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If Wood Could Talk

March 20, 2014

Have you ever stumbled into a woodworking shop or an antique refurbisher’s studio? Those places are magic. Old wooden frames lie stacked against tables laden with drills, chisels, carpenter’s planes and dozens of other metal tools. Half-finished chairs sit patiently in the corners, waiting for the touch of the master’s hand to be made whole. Maybe an old lathe hums busily in the background. Your stealthy footsteps won’t make any noise; the floor is carpeted in sweet-smelling sawdust. This is the room of a creator. Perhaps God had a room like this when He made the world.

What would the wood say, if it could? Sounds like a first-rate tongue twister. Yet you do feel that these chairs and frames and grandfather clock cases must have some fascinating stories, if they are antiques — or some bright hopes for their future lives, if they were brand new. What does a picture frame hope for out of life? Probably to contain the most beautiful image possible inside it. What could a grandfather clock have to say about its past? Perhaps the times when it’s metal gears chimed for all the events of the family who owned it — the comedies and tragedies that only grandfather clocks remember.

But, I think, the most powerful stories would be about what takes place right there in the shop. If you asked the chairs about their most thrilling moment, the grandfather clocks about their most sacred memory, their voices would hush and they would whisper as one telling a holy secret. They would whisper about the touch of the master’s hand.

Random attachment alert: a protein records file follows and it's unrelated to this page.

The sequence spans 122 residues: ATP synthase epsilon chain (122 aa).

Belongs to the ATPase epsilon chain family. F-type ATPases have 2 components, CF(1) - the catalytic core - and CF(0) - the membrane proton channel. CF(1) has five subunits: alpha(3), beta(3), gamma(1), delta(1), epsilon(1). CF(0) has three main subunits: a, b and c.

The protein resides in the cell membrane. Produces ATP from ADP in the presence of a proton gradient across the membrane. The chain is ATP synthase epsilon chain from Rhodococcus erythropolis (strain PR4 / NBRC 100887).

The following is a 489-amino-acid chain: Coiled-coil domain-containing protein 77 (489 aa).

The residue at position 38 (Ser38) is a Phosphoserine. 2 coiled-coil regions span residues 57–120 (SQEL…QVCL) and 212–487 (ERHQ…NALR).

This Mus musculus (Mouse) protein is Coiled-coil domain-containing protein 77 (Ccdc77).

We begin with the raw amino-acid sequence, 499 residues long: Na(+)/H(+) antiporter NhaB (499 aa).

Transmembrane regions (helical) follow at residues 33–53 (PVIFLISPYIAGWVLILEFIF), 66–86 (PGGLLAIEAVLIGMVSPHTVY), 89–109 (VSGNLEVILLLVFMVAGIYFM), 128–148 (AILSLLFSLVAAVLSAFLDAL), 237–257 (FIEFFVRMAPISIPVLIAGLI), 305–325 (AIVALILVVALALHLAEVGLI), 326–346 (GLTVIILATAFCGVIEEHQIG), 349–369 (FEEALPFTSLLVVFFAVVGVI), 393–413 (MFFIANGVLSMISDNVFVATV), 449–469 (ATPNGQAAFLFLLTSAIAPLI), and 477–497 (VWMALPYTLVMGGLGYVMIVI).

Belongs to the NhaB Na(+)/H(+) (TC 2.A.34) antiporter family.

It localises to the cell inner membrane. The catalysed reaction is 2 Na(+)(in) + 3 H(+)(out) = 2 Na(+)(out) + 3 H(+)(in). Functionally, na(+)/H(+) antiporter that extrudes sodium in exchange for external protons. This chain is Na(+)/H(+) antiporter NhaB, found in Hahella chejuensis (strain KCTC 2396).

St. Joseph must have had a workshop like this one. He must have filled it with the simple tools of his trade. The rustic plows and the broken tables would have been brought to his carpenter’s bench and laid there like the crippled and the blind and the lame. And to all of them he would give the masterful touch of his hands.

Where did Jesus get his master’s hands? How did he know to touch the blind man’s eyes with steady care, to make smooth again the mute’s tongue, to give the crippled back their sturdy legs and new life to Lazarus and the widow’s son?

Only a master can pass on his master’s hands. In this woodworker’s shop of creation and repair, you can just make out young Jesus at the bench, watching with wide-eyed wonder, as his foster father Joseph chisels away and makes a new creation of this wooden flesh. And the wood, like the paralytic so many years later, repeats the grateful phrase: “He has laid his hands on me, and now I may stand again!”


From → Musings

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